Annie shared a tent with her friend, Susan Clark. Every morning Susan would rise at 5:00 a.m. and take her bucket down to the cold glacier-fed river to get water to take a cold shower. Annie shivered in her sleeping bag just thinking about it.
One of the women was Teri Rofkar, Tlingit weaver and basket maker. She taught the group how to gather spruce roots and prepare them to weave a tiny thimble-sized basket. Everyone helped make it; then it was tucked into a dwarf fireweed by the river before they pushed off in their rafts.
Seventy-seven miles into the trip, the Tat joins the mighty Alsek, forming an even more powerful waterway. Near the end, many icebergs from Alsek and Grand Plateau Glaciers filled Alsek Lake, and the rafters floated in a cold mist, finally camping on an island. Taking out at Dry Bay, they were met by Chuck Schroth, who flew them back to Gustavus as they gazed at the incredible wild scenery of the outer coast.
Teaching became a big part of Annie’s life when long-time Gustavus teacher George Jensen retired, and Annie received a contract as head teacher at Gustavus School for the 2002-2003 school year. The following fall, however, the family moved to Eugene, Oregon, so all the kids could be together. While Anya finished school at the University of Oregon, Chris lived in Ashland, Oregon, with Bill and Carolyn so he could play high school basketball. Seth was the only child at home. Jim wanted to write a book on the Tongass, and there were rich resources at the University of Oregon’s library. The Mackovjak family spent five school years in Eugene, returning to Gustavus each summer. Annie subbed, volunteered for Hospice, the Red Cross, and at the Hult Center for the Performing Arts. She hiked a lot and attended many basketball games, cheering Chris on. He played first on the varsity team at Churchill High School and then on the Southern Oregon University team.
While Annie taught students, Jim lived his own interesting story. Now one of Gustavus’ well-known authors, he began his writing career with a local history, Hope & Hard Work: The Early Settlers at Gustavus, Alaska, which was published in 1988. Always interested in forestry, Jim became involved in Tongass National Forest issues starting in the early 1980s. In 1997, Alaska Governor Tony Knowles appointed him to the Southeast Alaska Timber Task Force, and in 2003, Jim began researching the history of the timber industry in Southeast Alaska. Tongass Timber: A History of Logging and Timber Utilization in Southeast Alaska was published in 2010, followed that same year by Navigating Troubled Waters: A History of Commercial Fishing in Glacier Bay, Alaska, which was written for the National Park Service. Aleutian Freighter: A History of Shipping in the Aleutian Islands, for which he won an Independent Book Publisher’s Award, was published in 2012. Alaska Salmon Traps, a book designed and published by Gustavus resident Bill Eichenlaub, came out in 2013. That same year, Jim received the Alaska Historical Society’s Pathfinder Award “for important reference works on timber, freighting, and salmon traps.” An administrative history of Lake Clark National Park & Preserve that Jim wrote several years ago for the National Park Service should be published in the not-too-distant future. His current project is a history of Alaska’ Pacific cod fishery, which is the state’s oldest commercial fishery and presently its second-largest.
Annie and Jim returned to Gustavus in 2008, as Annie had a contract to teach 6th through 12th English and history, plus electives. She will be forever remembered by her students for her favorite sayings: Yippee Skippee and Sugarbeets.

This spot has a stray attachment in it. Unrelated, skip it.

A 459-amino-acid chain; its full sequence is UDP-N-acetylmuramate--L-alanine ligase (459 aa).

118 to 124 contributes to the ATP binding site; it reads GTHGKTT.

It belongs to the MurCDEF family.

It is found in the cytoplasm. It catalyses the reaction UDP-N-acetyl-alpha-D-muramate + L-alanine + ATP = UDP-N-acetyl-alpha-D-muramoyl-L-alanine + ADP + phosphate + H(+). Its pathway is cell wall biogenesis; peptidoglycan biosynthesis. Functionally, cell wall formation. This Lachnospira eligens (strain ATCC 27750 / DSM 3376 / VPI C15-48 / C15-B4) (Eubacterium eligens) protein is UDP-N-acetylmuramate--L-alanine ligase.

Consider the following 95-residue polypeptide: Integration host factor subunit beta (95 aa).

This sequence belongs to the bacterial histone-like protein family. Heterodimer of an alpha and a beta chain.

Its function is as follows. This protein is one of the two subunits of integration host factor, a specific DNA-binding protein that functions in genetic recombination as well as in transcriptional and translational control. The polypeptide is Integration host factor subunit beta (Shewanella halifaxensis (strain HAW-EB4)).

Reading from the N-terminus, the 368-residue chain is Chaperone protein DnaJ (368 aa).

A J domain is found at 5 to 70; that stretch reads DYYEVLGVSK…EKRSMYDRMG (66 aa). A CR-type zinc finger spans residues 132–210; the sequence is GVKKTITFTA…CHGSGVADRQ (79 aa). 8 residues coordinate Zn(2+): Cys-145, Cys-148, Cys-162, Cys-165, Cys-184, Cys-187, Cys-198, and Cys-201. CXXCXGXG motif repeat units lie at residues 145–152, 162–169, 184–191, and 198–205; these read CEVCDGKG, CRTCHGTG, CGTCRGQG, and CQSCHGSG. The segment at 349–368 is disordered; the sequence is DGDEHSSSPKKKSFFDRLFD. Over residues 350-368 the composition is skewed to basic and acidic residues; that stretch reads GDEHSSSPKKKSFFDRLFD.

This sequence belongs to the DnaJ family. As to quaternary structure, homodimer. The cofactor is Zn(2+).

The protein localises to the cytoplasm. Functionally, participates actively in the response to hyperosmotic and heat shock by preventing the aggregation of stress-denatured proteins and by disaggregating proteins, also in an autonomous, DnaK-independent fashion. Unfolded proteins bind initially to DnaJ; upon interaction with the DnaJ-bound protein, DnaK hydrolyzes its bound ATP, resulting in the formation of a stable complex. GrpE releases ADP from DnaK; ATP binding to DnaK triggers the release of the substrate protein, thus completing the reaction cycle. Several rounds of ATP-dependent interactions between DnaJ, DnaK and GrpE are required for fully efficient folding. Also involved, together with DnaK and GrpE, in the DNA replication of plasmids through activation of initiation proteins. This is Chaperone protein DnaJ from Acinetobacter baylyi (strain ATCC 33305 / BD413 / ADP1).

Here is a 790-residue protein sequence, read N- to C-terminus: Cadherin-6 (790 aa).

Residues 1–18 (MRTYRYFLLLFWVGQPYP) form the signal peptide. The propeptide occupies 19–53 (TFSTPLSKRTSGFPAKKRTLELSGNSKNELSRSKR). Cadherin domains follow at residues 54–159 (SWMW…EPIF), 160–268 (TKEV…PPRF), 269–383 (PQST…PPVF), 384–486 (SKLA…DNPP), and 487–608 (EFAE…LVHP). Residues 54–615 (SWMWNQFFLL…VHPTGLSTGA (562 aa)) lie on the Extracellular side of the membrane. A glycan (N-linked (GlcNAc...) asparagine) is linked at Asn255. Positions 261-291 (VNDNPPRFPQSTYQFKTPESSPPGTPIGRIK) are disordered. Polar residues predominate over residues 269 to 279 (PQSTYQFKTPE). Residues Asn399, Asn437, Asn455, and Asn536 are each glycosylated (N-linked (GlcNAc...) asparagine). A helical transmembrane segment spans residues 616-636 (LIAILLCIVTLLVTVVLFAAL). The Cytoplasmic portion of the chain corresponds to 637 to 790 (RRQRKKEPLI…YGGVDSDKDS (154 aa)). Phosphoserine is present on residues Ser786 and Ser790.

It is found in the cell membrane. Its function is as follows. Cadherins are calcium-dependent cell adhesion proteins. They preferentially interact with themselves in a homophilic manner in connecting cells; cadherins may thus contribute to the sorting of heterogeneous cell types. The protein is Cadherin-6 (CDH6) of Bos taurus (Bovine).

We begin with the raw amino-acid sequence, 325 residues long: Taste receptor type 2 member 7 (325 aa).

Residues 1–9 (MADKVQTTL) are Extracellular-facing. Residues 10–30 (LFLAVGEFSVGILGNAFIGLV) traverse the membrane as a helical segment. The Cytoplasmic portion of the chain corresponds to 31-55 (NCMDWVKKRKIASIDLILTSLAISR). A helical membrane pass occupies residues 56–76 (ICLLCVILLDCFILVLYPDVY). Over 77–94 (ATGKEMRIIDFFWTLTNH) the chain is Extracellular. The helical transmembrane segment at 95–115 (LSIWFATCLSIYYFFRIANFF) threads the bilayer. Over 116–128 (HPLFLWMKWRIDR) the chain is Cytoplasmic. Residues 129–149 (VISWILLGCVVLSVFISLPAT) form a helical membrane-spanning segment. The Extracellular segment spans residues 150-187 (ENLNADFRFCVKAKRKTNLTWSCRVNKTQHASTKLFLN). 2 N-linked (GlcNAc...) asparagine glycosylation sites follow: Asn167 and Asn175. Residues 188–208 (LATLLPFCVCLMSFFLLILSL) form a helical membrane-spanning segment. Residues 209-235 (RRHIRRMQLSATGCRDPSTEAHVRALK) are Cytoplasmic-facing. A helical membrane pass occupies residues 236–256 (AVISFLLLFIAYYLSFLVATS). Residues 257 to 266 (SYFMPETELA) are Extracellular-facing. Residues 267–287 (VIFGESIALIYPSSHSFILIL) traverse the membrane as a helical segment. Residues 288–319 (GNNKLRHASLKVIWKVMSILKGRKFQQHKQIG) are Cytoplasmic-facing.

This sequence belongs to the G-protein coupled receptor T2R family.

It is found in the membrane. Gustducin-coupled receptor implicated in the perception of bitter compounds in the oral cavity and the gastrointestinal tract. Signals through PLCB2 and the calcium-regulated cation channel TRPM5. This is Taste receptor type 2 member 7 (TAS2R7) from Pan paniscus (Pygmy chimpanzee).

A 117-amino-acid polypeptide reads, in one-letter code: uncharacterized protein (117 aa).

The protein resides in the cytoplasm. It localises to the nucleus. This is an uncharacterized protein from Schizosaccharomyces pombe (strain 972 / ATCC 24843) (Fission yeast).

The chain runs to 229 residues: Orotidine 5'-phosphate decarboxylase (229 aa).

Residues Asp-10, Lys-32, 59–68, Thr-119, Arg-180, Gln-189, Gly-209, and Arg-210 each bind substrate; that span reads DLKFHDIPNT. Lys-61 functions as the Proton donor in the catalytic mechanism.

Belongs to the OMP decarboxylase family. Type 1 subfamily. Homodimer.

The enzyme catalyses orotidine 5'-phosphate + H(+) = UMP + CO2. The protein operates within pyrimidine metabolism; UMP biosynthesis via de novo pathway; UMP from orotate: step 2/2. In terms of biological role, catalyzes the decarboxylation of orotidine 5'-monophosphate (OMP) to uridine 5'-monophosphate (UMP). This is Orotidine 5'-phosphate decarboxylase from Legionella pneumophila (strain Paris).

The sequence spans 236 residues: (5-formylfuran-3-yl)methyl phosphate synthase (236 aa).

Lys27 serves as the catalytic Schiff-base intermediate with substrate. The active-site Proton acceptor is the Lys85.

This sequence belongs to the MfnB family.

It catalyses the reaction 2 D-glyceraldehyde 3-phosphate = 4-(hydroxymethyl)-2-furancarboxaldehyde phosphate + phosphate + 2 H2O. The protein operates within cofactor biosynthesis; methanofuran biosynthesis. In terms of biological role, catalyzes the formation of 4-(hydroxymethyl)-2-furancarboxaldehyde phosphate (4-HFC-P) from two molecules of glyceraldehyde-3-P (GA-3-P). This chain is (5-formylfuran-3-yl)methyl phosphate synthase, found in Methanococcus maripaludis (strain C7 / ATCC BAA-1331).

In May, 2015, Annie’s students, their parents, and community members gave her a retirement party. Two flowing chocolate fountains dominated the food table. Ellie Sharman emceed an evening of reminiscing, poems read by students and singing by Kate Boesser, Ellie Sharman, and Artemis BonaDea of “You Are My Sunshine,” rewritten for Annie. The students presented her with a Lego trophy they had made and filled with chocolate. They also gave her a memory book filled with cards, student art and writing. The finale was the gift of a duffle bag, organized by Deb Woodruff, and filled with all manner of treasures which Annie took out and enjoyed, including her new attire — sunglasses, hats, scarf, leis, and a Chinese robe.
As Annie’s son, Chris, was in Gustavus at the time, he attended the Wednesday evening party. Anya and Seth had not known about the event in advance. On the following evening Annie was in her classroom, grading and preparing for the end-of-the-year program the following day. At about 5:00 p.m., Chris stopped by to visit. Though surprised to see him at that time of day, Annie was happy he’d come in. About five minutes later, in through the classroom door walked Anya. Annie had no idea she was coming to surprise her for her retirement. As Annie recovered from the shock, in the door walked Seth! All her kids had shown up to wish her well. They had even bribed the airlines not to breathe a word about their incoming flight. Then, on Friday evening, having completed her last day of school, Annie went home about 4:00 p.m. and fell asleep on the couch for about an hour. When she awoke, there sitting in front of her she found a gold retirement bike. Life doesn’t get much sweeter!
Annie states that retirement has been wonderful. She’s traveled back east to visit family, done road trips in Washington with Carolyn Elder, had a wonderful trip through the Salish Sea on Kimber Owens’ Sea Wolf, rode on the Katy bike trail in Missouri with JoAnn Lesh, had a family reunion in Las Vegas, and visited her children in Oregon. She might be retired, but she is still going strong.
Annie believes in taking risks and getting outside one’s comfort zone. She also loves quotes. One of her favorites is by Eleanor Roosevelt: “Do one thing every day that scares you.” Annie claims she would not have had the grand life she’s had without just jumping in and doing things. That’s our Annie, and we are so glad she is doing things here in Gustavus.